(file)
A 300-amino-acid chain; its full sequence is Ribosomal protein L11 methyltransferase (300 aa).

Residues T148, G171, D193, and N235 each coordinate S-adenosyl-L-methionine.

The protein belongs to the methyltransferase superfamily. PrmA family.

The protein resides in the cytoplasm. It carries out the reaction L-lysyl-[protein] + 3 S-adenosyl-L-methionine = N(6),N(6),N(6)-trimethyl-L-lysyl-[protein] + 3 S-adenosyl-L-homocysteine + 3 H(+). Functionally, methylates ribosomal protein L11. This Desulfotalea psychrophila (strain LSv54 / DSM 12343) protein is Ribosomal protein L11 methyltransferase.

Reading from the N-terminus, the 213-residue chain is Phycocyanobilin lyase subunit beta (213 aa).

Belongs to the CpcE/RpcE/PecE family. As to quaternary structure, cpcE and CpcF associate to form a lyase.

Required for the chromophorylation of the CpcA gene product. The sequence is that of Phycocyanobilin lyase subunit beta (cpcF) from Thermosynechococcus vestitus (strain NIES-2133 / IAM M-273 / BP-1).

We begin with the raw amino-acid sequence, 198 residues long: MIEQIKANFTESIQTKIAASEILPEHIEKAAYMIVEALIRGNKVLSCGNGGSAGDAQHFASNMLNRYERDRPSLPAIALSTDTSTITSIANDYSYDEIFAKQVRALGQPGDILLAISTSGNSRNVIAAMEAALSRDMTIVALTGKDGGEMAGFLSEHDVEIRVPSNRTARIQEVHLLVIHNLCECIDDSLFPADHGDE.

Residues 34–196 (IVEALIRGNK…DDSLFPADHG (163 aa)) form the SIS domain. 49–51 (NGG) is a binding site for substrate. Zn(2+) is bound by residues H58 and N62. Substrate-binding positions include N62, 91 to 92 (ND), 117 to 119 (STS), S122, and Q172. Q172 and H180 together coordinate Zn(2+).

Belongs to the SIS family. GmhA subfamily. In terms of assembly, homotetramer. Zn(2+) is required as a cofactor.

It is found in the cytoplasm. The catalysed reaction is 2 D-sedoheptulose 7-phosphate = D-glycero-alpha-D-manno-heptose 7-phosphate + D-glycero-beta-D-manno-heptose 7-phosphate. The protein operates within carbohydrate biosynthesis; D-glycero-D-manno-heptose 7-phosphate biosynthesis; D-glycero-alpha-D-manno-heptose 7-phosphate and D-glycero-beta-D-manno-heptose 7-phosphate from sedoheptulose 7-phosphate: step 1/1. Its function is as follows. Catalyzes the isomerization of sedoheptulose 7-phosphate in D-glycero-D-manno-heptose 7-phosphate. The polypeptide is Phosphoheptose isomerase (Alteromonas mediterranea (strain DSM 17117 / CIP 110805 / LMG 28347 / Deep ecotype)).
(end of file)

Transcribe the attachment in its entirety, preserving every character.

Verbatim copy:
A 300-amino-acid chain; its full sequence is Ribosomal protein L11 methyltransferase (300 aa).

Residues T148, G171, D193, and N235 each coordinate S-adenosyl-L-methionine.

The protein belongs to the methyltransferase superfamily. PrmA family.

The protein resides in the cytoplasm. It carries out the reaction L-lysyl-[protein] + 3 S-adenosyl-L-methionine = N(6),N(6),N(6)-trimethyl-L-lysyl-[protein] + 3 S-adenosyl-L-homocysteine + 3 H(+). Functionally, methylates ribosomal protein L11. This Desulfotalea psychrophila (strain LSv54 / DSM 12343) protein is Ribosomal protein L11 methyltransferase.

Reading from the N-terminus, the 213-residue chain is Phycocyanobilin lyase subunit beta (213 aa).

Belongs to the CpcE/RpcE/PecE family. As to quaternary structure, cpcE and CpcF associate to form a lyase.

Required for the chromophorylation of the CpcA gene product. The sequence is that of Phycocyanobilin lyase subunit beta (cpcF) from Thermosynechococcus vestitus (strain NIES-2133 / IAM M-273 / BP-1).

We begin with the raw amino-acid sequence, 198 residues long: MIEQIKANFTESIQTKIAASEILPEHIEKAAYMIVEALIRGNKVLSCGNGGSAGDAQHFASNMLNRYERDRPSLPAIALSTDTSTITSIANDYSYDEIFAKQVRALGQPGDILLAISTSGNSRNVIAAMEAALSRDMTIVALTGKDGGEMAGFLSEHDVEIRVPSNRTARIQEVHLLVIHNLCECIDDSLFPADHGDE.

Residues 34–196 (IVEALIRGNK…DDSLFPADHG (163 aa)) form the SIS domain. 49–51 (NGG) is a binding site for substrate. Zn(2+) is bound by residues H58 and N62. Substrate-binding positions include N62, 91 to 92 (ND), 117 to 119 (STS), S122, and Q172. Q172 and H180 together coordinate Zn(2+).

Belongs to the SIS family. GmhA subfamily. In terms of assembly, homotetramer. Zn(2+) is required as a cofactor.

It is found in the cytoplasm. The catalysed reaction is 2 D-sedoheptulose 7-phosphate = D-glycero-alpha-D-manno-heptose 7-phosphate + D-glycero-beta-D-manno-heptose 7-phosphate. The protein operates within carbohydrate biosynthesis; D-glycero-D-manno-heptose 7-phosphate biosynthesis; D-glycero-alpha-D-manno-heptose 7-phosphate and D-glycero-beta-D-manno-heptose 7-phosphate from sedoheptulose 7-phosphate: step 1/1. Its function is as follows. Catalyzes the isomerization of sedoheptulose 7-phosphate in D-glycero-D-manno-heptose 7-phosphate. The polypeptide is Phosphoheptose isomerase (Alteromonas mediterranea (strain DSM 17117 / CIP 110805 / LMG 28347 / Deep ecotype)).